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Session Overview
Session
RN35_06b_H: Naming and Framing Migrants and Refugees - Processes of Inclusion and Exclusion III
Time:
Thursday, 31/Aug/2017:
2:00pm - 3:30pm

Session Chair: MARIA XENITIDOU, UNIVERSITY OF SURREY
Session Chair: Karin Peters, Wageningen University
Location: HB.1.15
HAROKOPIO University 70 El. Venizelou Street 17671 Athens, Greece Building: B, Level: 1.

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Presentations

Citizenship and immigration debates in Greece: new contexts, old dilemmas?

MARIA XENITIDOU1, ELENI ANDREOULI2, IRINI KADIANAKI3, LIA FIGGOU4, ANTONIS SAPOUNTZIS5

1UNIVERSITY OF SURREY, United Kingdom; 2OPEN UNIVERSITY, UK; 3UNIVERSITY OF CYPRUS, UK; 4ARISTOTLE UNIVERSITY OF THESSALONIKI, GREECE; 5DEMOCRITUS UNIVERSITY OF THRACE, GREECE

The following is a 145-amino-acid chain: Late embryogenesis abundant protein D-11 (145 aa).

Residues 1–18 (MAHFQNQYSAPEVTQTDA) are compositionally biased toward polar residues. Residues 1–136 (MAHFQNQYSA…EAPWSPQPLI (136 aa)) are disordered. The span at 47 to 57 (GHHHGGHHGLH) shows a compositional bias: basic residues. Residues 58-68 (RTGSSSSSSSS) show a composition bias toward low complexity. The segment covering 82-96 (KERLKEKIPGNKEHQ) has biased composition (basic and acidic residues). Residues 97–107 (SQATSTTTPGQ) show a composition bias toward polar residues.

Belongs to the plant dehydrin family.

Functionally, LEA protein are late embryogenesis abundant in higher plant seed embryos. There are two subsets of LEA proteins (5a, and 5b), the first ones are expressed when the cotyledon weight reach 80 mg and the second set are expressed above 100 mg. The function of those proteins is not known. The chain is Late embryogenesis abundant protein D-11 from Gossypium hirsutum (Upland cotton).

This paper draws on public deliberation discourses on a new citizenship law in Greece and discusses the lines of argument identified in the ways in which citizenship is negotiated in the context of ‘the current situation in Greece’ – the financial situation and ensuing political consequences internally and in the EU, and the refugee and migration issues, heightened since the beginning of 2015. The law, which included for the first time provisions for jus soli access to Greek citizenship, was uploaded for public deliberation on the online platform www.opengov.gr. We analysed the posts submitted to the platform focusing on the ones addressed to the article which concerned citizenship provisions for the children of immigrants. These were analysed based on the premises of rhetorical and critical discursive social psychology. In the posts throughout, commentators commonly introduced their comments on the citizenship law with an etymological definition of ‘ithageneia’ (‘directly descented’), followed by a distinction between ‘ithageneia’ and ‘ypikootita’ (‘subject of’). This distinction did not necessarily culminate into arguments in support of granting Greek citizenship to the children of immigrants. Rather, commentators also commonly mobilized nature or the laws of nature and institutional law, and drew a distinction between the two as incompatible, arguing that ithageneia is not reducible to institutional laws. In doing so, nevertheless, commentators drew on institutional laws and constructed the citizenship law as illegal and/or unconstitutional, appealed to universal laws on national determination, constructed immigrants as illegal or distinguished the people from the state and called for a referendum. We discuss the ways in which these arguments are implicated in processes of othering and inclusion in the context of current immigration debates.